Alex Ely beats off competition from PRP and Maccreanor Lavington to win split-site scheme for Westminster Council and CityWest Homes
The competition to design a new elderly person housing scheme and healthcare hub project in Lisson Grove, north-west London, has been won by mae.
Working with Atkins, Alex Ely’s practice beat PRP and Maccreanor Lavington to land the split-site scheme for CityWest Homes on behalf of Westminster City Council.
Residents living in the soon-to-be-demolished 1970s Penn House will be moved into a new 53-home building designed to meet Housing for an Ageing Population Panel for Innovation (HAPPI) recommendations. Once decanted, the building will be replaced by a 6,000m2 medical and community centre together with 1,300m2 of ‘enterprise space’ and another 38 flats and seven houses.
The eight-storey elderly housing ‘tower’ will be built on a tight, triangular plot and features 55m2 apartments all with external balconies.
According to Ely, the rooms have been designed to be flexible and can be subdivided for visitors. He added: ‘The communal areas are critical for people living on their own and we have tried to allow space for sociability.’
The practice hopes to submit plans in May for a start on site in early 2014.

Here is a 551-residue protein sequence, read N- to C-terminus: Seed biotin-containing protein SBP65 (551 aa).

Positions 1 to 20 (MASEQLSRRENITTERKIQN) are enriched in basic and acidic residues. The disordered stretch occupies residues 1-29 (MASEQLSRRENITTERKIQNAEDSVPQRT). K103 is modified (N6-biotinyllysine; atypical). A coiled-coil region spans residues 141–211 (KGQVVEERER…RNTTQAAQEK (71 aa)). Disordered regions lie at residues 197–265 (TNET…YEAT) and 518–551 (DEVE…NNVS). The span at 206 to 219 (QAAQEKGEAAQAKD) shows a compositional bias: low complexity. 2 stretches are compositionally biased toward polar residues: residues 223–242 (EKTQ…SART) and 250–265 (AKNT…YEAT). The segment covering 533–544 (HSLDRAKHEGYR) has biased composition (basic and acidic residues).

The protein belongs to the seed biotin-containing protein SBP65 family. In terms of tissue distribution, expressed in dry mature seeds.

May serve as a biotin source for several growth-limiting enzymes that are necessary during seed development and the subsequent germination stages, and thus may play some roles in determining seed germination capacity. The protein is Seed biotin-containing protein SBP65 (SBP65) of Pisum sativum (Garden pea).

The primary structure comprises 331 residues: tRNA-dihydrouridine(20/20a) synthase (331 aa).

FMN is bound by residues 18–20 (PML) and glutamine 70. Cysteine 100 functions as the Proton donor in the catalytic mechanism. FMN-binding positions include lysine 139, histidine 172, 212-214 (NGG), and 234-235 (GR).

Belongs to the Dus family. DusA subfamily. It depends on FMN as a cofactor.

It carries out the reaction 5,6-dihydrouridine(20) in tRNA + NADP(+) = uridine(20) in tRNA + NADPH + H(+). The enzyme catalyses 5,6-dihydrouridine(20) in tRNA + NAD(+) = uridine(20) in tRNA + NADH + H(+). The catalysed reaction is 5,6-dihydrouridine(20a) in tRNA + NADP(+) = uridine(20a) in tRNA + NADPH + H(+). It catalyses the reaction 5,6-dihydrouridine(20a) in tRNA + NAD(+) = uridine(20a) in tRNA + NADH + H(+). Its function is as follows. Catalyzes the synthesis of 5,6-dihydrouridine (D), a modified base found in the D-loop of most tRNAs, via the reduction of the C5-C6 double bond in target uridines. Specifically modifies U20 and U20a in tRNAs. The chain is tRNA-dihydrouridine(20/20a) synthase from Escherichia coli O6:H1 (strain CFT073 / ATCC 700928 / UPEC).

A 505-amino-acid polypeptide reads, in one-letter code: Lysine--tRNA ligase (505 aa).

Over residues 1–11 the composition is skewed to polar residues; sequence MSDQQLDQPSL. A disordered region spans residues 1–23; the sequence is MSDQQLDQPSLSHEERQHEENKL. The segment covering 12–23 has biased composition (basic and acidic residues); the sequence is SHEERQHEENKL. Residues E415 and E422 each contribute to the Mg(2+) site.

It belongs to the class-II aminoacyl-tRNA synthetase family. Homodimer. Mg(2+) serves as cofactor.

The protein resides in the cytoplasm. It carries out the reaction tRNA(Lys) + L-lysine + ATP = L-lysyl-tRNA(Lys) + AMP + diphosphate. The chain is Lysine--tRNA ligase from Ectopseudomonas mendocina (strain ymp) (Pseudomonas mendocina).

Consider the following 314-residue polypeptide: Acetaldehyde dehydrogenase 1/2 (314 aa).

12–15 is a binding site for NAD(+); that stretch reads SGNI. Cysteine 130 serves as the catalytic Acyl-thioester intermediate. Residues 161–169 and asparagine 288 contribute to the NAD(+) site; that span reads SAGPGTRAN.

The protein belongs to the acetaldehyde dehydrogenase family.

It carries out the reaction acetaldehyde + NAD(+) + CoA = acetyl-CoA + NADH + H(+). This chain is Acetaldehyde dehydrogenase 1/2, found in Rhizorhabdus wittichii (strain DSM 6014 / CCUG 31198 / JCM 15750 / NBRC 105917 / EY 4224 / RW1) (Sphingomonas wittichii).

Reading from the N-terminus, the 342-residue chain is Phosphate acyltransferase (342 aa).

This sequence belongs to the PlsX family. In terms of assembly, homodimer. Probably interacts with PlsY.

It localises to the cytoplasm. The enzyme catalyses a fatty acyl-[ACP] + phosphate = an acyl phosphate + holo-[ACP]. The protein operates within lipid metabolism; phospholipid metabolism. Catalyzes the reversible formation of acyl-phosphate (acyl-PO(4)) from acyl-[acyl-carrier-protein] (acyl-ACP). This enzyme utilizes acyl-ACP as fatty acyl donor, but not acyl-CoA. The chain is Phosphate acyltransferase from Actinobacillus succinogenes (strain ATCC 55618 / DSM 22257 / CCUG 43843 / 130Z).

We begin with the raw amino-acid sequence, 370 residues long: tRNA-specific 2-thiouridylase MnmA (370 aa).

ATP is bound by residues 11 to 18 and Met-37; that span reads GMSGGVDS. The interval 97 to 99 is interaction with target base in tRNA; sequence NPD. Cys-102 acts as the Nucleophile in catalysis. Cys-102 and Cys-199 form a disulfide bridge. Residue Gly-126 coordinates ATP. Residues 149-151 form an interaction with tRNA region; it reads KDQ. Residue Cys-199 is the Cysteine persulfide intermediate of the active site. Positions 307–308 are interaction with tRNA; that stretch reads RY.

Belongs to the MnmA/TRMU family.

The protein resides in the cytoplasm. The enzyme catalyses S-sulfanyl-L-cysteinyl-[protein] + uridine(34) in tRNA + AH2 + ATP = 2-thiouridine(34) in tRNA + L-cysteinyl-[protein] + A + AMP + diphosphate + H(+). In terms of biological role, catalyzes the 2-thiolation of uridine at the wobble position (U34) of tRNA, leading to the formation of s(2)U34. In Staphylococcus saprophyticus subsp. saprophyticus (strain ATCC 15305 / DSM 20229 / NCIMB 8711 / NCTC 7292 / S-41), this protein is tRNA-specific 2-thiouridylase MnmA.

Comment: More Homes, Better Homes expert Neil Deely on Mae’s winning design
Lisson Green Estate was designed in the late ’60s, built in the early ’70s and was the subject of a 10-year regeneration plan, culminating in 2007. The estate is quite typical of inner London local authority building stock. It is fairly well maintained but lacks a sense of place or legibility, despite being close to the Grand Union Canal and Church Street Market.
Mae’s HAPPI housing scheme cleverly utilises a strip of SLOAP (space left over after planning) between Lisson Grove and Bernhardt Crescent. The 5m-high level change between streets is straddled with a one to two storey-high plinth that presents an intimate and active frontage to Lisson Grove. A first floor, south-west facing residents’ roof terrace is accessed via a sunny perambulatory. In housing generally, and especially for older people, circulation is overlooked as an important social space.
In the main eight-storey body of the building, one-bedroom/two-person apartments are arranged in pin-wheel format, providing important dual aspect and solar access to the apartments. Internally, the dwellings have well-proportioned hallways, adequate space for storing possessions and good-sized living spaces that offer the ability to install a single day bed. For many who have spent their lives on the estate, this housing would offer a convivial and humane way of living.
Neil Deely is director of Metropolitan Workshop and a member of CABE’s National Design Review Panel and the London Legacy Development Corporation Quality Review Panel